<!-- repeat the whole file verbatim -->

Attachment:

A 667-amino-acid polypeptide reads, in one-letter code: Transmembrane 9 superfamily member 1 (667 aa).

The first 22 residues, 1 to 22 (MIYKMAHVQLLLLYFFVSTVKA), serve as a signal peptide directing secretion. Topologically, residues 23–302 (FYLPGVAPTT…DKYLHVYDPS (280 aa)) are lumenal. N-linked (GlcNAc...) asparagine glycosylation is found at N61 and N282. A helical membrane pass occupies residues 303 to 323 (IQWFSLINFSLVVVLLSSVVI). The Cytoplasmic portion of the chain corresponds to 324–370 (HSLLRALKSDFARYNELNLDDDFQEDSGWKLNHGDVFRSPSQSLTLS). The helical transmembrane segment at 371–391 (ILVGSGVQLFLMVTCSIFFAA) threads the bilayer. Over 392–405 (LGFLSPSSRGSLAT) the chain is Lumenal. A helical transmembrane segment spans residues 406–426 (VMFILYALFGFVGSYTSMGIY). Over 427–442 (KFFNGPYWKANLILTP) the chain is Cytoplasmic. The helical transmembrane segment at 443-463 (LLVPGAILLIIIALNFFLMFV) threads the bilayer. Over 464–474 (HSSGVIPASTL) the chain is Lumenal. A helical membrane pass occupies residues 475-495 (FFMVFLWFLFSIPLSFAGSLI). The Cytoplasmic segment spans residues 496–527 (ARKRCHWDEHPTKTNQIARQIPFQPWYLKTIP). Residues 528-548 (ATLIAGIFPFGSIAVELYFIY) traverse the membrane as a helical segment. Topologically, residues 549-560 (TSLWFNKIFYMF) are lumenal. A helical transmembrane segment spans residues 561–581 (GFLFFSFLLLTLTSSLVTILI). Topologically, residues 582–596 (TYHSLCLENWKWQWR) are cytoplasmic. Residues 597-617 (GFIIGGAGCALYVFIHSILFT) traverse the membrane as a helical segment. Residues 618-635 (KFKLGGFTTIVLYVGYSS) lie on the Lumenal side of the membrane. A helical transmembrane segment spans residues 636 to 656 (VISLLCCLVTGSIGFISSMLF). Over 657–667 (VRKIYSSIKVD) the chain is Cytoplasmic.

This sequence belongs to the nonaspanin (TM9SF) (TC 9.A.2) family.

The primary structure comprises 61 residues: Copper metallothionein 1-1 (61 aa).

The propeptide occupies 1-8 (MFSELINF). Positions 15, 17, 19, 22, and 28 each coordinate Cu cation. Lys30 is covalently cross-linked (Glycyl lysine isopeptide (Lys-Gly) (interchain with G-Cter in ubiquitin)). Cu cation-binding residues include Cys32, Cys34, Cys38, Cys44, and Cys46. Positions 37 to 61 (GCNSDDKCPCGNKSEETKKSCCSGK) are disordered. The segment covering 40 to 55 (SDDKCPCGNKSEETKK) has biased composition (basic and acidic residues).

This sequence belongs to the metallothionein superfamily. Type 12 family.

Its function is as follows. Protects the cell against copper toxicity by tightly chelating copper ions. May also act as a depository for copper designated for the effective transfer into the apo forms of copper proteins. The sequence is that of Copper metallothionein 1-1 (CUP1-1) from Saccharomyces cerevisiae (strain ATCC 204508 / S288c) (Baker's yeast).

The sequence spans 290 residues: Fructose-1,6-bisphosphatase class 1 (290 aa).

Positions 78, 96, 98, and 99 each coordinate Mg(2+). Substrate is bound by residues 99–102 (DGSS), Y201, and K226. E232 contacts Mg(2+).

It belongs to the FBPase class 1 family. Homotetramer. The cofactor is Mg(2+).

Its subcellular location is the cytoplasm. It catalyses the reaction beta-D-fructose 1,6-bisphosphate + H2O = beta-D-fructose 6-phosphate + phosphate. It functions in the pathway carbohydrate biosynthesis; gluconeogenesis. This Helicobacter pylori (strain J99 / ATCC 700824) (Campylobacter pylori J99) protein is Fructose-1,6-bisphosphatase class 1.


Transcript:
A 667-amino-acid polypeptide reads, in one-letter code: Transmembrane 9 superfamily member 1 (667 aa).

The first 22 residues, 1 to 22 (MIYKMAHVQLLLLYFFVSTVKA), serve as a signal peptide directing secretion. Topologically, residues 23–302 (FYLPGVAPTT…DKYLHVYDPS (280 aa)) are lumenal. N-linked (GlcNAc...) asparagine glycosylation is found at N61 and N282. A helical membrane pass occupies residues 303 to 323 (IQWFSLINFSLVVVLLSSVVI). The Cytoplasmic portion of the chain corresponds to 324–370 (HSLLRALKSDFARYNELNLDDDFQEDSGWKLNHGDVFRSPSQSLTLS). The helical transmembrane segment at 371–391 (ILVGSGVQLFLMVTCSIFFAA) threads the bilayer. Over 392–405 (LGFLSPSSRGSLAT) the chain is Lumenal. A helical transmembrane segment spans residues 406–426 (VMFILYALFGFVGSYTSMGIY). Over 427–442 (KFFNGPYWKANLILTP) the chain is Cytoplasmic. The helical transmembrane segment at 443-463 (LLVPGAILLIIIALNFFLMFV) threads the bilayer. Over 464–474 (HSSGVIPASTL) the chain is Lumenal. A helical membrane pass occupies residues 475-495 (FFMVFLWFLFSIPLSFAGSLI). The Cytoplasmic segment spans residues 496–527 (ARKRCHWDEHPTKTNQIARQIPFQPWYLKTIP). Residues 528-548 (ATLIAGIFPFGSIAVELYFIY) traverse the membrane as a helical segment. Topologically, residues 549-560 (TSLWFNKIFYMF) are lumenal. A helical transmembrane segment spans residues 561–581 (GFLFFSFLLLTLTSSLVTILI). Topologically, residues 582–596 (TYHSLCLENWKWQWR) are cytoplasmic. Residues 597-617 (GFIIGGAGCALYVFIHSILFT) traverse the membrane as a helical segment. Residues 618-635 (KFKLGGFTTIVLYVGYSS) lie on the Lumenal side of the membrane. A helical transmembrane segment spans residues 636 to 656 (VISLLCCLVTGSIGFISSMLF). Over 657–667 (VRKIYSSIKVD) the chain is Cytoplasmic.

This sequence belongs to the nonaspanin (TM9SF) (TC 9.A.2) family.

The primary structure comprises 61 residues: Copper metallothionein 1-1 (61 aa).

The propeptide occupies 1-8 (MFSELINF). Positions 15, 17, 19, 22, and 28 each coordinate Cu cation. Lys30 is covalently cross-linked (Glycyl lysine isopeptide (Lys-Gly) (interchain with G-Cter in ubiquitin)). Cu cation-binding residues include Cys32, Cys34, Cys38, Cys44, and Cys46. Positions 37 to 61 (GCNSDDKCPCGNKSEETKKSCCSGK) are disordered. The segment covering 40 to 55 (SDDKCPCGNKSEETKK) has biased composition (basic and acidic residues).

This sequence belongs to the metallothionein superfamily. Type 12 family.

Its function is as follows. Protects the cell against copper toxicity by tightly chelating copper ions. May also act as a depository for copper designated for the effective transfer into the apo forms of copper proteins. The sequence is that of Copper metallothionein 1-1 (CUP1-1) from Saccharomyces cerevisiae (strain ATCC 204508 / S288c) (Baker's yeast).

The sequence spans 290 residues: Fructose-1,6-bisphosphatase class 1 (290 aa).

Positions 78, 96, 98, and 99 each coordinate Mg(2+). Substrate is bound by residues 99–102 (DGSS), Y201, and K226. E232 contacts Mg(2+).

It belongs to the FBPase class 1 family. Homotetramer. The cofactor is Mg(2+).

Its subcellular location is the cytoplasm. It catalyses the reaction beta-D-fructose 1,6-bisphosphate + H2O = beta-D-fructose 6-phosphate + phosphate. It functions in the pathway carbohydrate biosynthesis; gluconeogenesis. This Helicobacter pylori (strain J99 / ATCC 700824) (Campylobacter pylori J99) protein is Fructose-1,6-bisphosphatase class 1.